Home WORLD-NEWS Massive Oregon wildfire spreads, but remote location limits damage

Massive Oregon wildfire spreads, but remote location limits damage


Oregon’s monstrous wildfires have grown to one-third the size of Rhode Island, spreading for miles every day. But evacuations and property losses were minimal compared to much smaller fires in densely populated areas of California.

The overwhelming magnitude of the fire as opposed to its relatively small impact on humans underscores the vastness of the American West and is a reminder that Oregon – which is larger than Britain – is still a largely rural state, despite being mostly known to its largest city, Portland.

The 1,210-square-mile Bootleg Fire, which was 25 percent under control Monday, burns about 300 miles southeast of Portland in and around the Fremont-Winema National Forest, a vast expanse of old-growth forests, lakes and wildlife refuges.

If the fire had been in densely populated parts of California, “it would have destroyed thousands of homes by now,” said James Johnston, a researcher at Oregon State University’s forestry school who studies historic wildfires.

“But it’s burning in one of the more remote areas of the lower 48 states. It’s not the Bay Area out there.”

At least 2,000 homes were evacuated at some point during the fire and another 5,000 were threatened. At least 70 homes and more than 100 outbuildings went up in flames. Thick smoke is suffocating the area where both residents and wildlife have been dealing with drought and extreme heat for months. No one has died.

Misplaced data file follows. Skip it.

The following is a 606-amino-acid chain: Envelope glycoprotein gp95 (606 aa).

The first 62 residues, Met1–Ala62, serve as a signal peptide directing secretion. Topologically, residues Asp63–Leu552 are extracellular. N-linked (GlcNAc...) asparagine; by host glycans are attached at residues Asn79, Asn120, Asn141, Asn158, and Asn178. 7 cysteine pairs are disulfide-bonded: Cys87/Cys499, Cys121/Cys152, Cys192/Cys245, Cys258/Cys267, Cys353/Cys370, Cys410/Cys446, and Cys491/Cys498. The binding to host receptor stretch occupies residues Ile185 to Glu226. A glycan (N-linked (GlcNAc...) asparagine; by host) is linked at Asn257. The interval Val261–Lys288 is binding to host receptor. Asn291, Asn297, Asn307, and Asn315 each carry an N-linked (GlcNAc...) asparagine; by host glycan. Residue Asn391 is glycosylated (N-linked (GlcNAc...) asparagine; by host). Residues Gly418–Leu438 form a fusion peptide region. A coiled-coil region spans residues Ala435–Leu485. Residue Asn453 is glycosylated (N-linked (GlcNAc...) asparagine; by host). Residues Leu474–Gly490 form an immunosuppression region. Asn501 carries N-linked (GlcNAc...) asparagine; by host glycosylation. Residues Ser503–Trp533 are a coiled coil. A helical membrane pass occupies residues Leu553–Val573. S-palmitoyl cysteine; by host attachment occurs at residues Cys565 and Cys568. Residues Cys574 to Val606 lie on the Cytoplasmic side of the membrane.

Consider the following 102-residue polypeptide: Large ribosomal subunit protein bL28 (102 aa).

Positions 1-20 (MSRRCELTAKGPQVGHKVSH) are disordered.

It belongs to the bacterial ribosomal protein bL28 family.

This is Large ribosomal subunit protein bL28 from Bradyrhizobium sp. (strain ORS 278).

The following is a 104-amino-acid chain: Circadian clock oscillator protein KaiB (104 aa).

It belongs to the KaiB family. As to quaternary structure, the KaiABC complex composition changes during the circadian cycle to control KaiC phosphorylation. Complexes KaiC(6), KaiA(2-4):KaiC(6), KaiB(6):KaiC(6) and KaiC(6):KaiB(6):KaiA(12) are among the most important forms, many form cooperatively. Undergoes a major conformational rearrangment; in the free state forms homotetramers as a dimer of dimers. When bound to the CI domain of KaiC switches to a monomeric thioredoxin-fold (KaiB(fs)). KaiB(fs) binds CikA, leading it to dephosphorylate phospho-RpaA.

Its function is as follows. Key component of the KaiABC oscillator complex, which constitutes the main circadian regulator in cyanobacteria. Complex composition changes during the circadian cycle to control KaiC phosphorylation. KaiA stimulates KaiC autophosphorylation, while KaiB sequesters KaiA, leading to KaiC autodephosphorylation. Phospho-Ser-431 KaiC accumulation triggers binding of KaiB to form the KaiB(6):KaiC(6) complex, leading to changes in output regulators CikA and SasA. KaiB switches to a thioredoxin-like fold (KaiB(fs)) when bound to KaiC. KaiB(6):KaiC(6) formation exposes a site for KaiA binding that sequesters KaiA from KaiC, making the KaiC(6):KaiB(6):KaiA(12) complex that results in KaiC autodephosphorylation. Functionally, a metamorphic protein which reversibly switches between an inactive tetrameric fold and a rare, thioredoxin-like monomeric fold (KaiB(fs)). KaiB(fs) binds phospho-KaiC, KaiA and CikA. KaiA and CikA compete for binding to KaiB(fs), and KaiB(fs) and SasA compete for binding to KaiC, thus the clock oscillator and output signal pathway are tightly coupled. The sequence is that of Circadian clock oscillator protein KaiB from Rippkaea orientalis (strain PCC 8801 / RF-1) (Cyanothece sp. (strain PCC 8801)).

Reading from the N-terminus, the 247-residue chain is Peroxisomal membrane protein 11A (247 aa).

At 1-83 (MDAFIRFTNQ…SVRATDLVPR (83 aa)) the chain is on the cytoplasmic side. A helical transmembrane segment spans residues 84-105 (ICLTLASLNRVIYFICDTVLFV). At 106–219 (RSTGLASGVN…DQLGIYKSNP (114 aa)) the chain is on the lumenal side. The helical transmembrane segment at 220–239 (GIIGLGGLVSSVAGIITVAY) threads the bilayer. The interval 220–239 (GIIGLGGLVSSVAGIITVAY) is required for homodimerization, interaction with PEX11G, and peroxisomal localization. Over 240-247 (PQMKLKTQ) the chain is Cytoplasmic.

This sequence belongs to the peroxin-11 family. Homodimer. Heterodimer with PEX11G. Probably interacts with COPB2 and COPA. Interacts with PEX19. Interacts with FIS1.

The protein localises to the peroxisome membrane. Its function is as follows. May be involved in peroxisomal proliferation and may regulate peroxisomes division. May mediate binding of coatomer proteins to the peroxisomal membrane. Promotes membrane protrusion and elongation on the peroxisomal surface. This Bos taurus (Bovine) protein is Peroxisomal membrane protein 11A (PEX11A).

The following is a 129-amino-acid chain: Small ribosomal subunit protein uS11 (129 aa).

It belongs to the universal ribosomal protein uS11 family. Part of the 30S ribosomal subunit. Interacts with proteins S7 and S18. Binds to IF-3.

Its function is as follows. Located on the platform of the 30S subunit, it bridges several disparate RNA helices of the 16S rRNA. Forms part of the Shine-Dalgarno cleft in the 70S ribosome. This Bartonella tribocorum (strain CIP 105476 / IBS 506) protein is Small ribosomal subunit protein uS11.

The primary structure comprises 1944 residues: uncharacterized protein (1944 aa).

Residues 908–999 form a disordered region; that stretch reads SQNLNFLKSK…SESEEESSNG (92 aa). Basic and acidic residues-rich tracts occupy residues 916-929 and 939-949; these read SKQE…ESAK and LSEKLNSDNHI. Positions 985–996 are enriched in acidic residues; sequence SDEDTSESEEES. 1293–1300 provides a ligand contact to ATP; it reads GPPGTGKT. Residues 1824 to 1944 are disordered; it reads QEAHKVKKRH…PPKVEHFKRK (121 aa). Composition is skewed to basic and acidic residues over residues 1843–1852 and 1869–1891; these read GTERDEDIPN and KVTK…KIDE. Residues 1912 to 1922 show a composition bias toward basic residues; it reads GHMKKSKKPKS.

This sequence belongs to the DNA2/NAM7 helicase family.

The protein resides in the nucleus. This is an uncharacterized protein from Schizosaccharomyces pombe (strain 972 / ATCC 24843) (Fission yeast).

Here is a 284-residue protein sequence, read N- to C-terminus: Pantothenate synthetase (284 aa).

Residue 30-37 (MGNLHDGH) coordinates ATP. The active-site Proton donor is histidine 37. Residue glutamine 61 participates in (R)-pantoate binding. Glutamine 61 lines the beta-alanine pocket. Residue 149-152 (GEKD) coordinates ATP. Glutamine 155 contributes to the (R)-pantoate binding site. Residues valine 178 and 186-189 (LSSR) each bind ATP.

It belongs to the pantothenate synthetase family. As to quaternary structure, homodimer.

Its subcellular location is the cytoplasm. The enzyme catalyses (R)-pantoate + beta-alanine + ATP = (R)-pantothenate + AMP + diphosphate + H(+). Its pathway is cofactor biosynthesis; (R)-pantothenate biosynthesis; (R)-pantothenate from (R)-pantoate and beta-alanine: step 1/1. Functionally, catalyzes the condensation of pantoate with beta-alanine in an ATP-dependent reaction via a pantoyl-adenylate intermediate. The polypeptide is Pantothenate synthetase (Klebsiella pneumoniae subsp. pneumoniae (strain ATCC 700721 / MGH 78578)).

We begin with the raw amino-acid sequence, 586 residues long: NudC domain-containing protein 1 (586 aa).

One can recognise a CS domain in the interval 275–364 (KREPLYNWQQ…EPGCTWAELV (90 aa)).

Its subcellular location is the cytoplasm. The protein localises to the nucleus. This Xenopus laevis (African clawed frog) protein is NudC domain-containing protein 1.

Here are some images from Oregon.

Fight the flames

A firefighting plane returns to base amid massive plumes of smoke after dropping flame retardant on the Bootleg Fire in Bly, Oregon, on July 15.

(Mathieu Lewis-Rolland/Reuters)

Firefighters extinguish hot spots in an area hit hard by the wildfire near Bly on Monday.

(David Ryder/Reuters)

Oregon National Guardsmen regroup at the Bootleg Fire Command Center in Chiloquin, Oregon, on July 14.

(Nathan Howard/The Associated Press)

The wildfire burns overnight near Highway 34 in southern Oregon on July 15.

(Jason Pettigrew/Bootleg Fire Incident Command/The Associated Press)

Firefighter Nahum Reyes sleeps under a fire truck after his shift in Bly on July 15.

(Mathieu Lewis-Rolland/Reuters)

Osmosis Utilities Services employees Nick Beasley, left, and Cody Mabee attach fire-retardant mesh to a power line near Bly on July 17.

(Payton Bruni/AFP/Getty Images)

Property, lives threatened

Bob Dillon poses for a portrait on the ashes of a extinguished fire that surrounded his home caused by the Bootleg Fire in Beatty, Oregon, on July 16.

(Payton Bruni/AFP/Getty Images)

Fire evacuee Mary Gerlach nurses her horse at a Red Cross disaster relief center in Klamath Falls, Oregon, on July 14.

(Mathieu Lewis-Rolland/Reuters)

A sign thanks firefighters as the Bootleg Fire continues to grow in size near Chiloquin on July 18.

(David Ryder/Reuters)

Cattle graze under a sunset tinged with bushfire smoke near Bly on July 18.

(David Ryder/Reuters)


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